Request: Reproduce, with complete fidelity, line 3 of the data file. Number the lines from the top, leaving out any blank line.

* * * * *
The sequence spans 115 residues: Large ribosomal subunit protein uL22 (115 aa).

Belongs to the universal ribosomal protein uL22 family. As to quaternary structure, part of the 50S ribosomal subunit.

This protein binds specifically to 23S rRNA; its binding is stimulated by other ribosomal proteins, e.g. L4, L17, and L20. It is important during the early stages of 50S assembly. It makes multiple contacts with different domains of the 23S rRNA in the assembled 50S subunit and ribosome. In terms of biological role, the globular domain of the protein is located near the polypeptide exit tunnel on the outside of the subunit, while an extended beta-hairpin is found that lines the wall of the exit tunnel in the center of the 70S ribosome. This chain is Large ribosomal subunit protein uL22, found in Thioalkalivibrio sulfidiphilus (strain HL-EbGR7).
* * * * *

This protein binds specifically to 23S rRNA; its binding is stimulated by other ribosomal proteins, e.g. L4, L17, and L20. It is important during the early stages of 50S assembly. It makes multiple contacts with different domains of the 23S rRNA in the assembled 50S subunit and ribosome. In terms of biological role, the globular domain of the protein is located near the polypeptide exit tunnel on the outside of the subunit, while an extended beta-hairpin is found that lines the wall of the exit tunnel in the center of the 70S ribosome. This chain is Large ribosomal subunit protein uL22, found in Thioalkalivibrio sulfidiphilus (strain HL-EbGR7).